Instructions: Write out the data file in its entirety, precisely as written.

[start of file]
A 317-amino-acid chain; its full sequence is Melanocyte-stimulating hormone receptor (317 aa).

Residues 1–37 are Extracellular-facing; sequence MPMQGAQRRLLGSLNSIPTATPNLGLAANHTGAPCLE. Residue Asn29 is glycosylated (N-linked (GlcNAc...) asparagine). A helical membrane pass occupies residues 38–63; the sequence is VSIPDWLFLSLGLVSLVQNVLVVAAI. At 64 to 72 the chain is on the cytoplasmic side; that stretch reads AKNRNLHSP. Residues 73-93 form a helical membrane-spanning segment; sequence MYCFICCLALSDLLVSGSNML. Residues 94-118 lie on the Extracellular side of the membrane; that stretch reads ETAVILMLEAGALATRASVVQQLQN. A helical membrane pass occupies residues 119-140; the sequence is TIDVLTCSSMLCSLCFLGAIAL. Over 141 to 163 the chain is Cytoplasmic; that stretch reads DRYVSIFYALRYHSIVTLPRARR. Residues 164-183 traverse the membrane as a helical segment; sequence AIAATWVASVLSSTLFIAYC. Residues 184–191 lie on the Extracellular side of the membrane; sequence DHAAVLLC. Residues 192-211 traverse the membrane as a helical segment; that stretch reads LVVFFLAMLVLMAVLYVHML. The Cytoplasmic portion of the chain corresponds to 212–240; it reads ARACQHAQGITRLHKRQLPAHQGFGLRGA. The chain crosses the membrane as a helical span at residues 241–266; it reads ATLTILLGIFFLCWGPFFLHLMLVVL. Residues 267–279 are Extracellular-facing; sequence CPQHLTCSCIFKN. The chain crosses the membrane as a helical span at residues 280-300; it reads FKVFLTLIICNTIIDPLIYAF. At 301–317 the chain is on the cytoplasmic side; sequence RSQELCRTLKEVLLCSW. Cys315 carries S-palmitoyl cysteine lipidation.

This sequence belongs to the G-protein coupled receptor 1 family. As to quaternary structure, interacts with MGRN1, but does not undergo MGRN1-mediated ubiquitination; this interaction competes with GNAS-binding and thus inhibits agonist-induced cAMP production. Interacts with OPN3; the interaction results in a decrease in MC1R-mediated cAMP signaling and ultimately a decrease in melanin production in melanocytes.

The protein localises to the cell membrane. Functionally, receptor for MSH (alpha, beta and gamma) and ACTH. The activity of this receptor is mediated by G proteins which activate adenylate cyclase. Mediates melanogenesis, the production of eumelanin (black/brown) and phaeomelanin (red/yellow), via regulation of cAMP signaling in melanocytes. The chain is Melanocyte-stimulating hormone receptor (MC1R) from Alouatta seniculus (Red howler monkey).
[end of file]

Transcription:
A 317-amino-acid chain; its full sequence is Melanocyte-stimulating hormone receptor (317 aa).

Residues 1–37 are Extracellular-facing; sequence MPMQGAQRRLLGSLNSIPTATPNLGLAANHTGAPCLE. Residue Asn29 is glycosylated (N-linked (GlcNAc...) asparagine). A helical membrane pass occupies residues 38–63; the sequence is VSIPDWLFLSLGLVSLVQNVLVVAAI. At 64 to 72 the chain is on the cytoplasmic side; that stretch reads AKNRNLHSP. Residues 73-93 form a helical membrane-spanning segment; sequence MYCFICCLALSDLLVSGSNML. Residues 94-118 lie on the Extracellular side of the membrane; that stretch reads ETAVILMLEAGALATRASVVQQLQN. A helical membrane pass occupies residues 119-140; the sequence is TIDVLTCSSMLCSLCFLGAIAL. Over 141 to 163 the chain is Cytoplasmic; that stretch reads DRYVSIFYALRYHSIVTLPRARR. Residues 164-183 traverse the membrane as a helical segment; sequence AIAATWVASVLSSTLFIAYC. Residues 184–191 lie on the Extracellular side of the membrane; sequence DHAAVLLC. Residues 192-211 traverse the membrane as a helical segment; that stretch reads LVVFFLAMLVLMAVLYVHML. The Cytoplasmic portion of the chain corresponds to 212–240; it reads ARACQHAQGITRLHKRQLPAHQGFGLRGA. The chain crosses the membrane as a helical span at residues 241–266; it reads ATLTILLGIFFLCWGPFFLHLMLVVL. Residues 267–279 are Extracellular-facing; sequence CPQHLTCSCIFKN. The chain crosses the membrane as a helical span at residues 280-300; it reads FKVFLTLIICNTIIDPLIYAF. At 301–317 the chain is on the cytoplasmic side; sequence RSQELCRTLKEVLLCSW. Cys315 carries S-palmitoyl cysteine lipidation.

This sequence belongs to the G-protein coupled receptor 1 family. As to quaternary structure, interacts with MGRN1, but does not undergo MGRN1-mediated ubiquitination; this interaction competes with GNAS-binding and thus inhibits agonist-induced cAMP production. Interacts with OPN3; the interaction results in a decrease in MC1R-mediated cAMP signaling and ultimately a decrease in melanin production in melanocytes.

The protein localises to the cell membrane. Functionally, receptor for MSH (alpha, beta and gamma) and ACTH. The activity of this receptor is mediated by G proteins which activate adenylate cyclase. Mediates melanogenesis, the production of eumelanin (black/brown) and phaeomelanin (red/yellow), via regulation of cAMP signaling in melanocytes. The chain is Melanocyte-stimulating hormone receptor (MC1R) from Alouatta seniculus (Red howler monkey).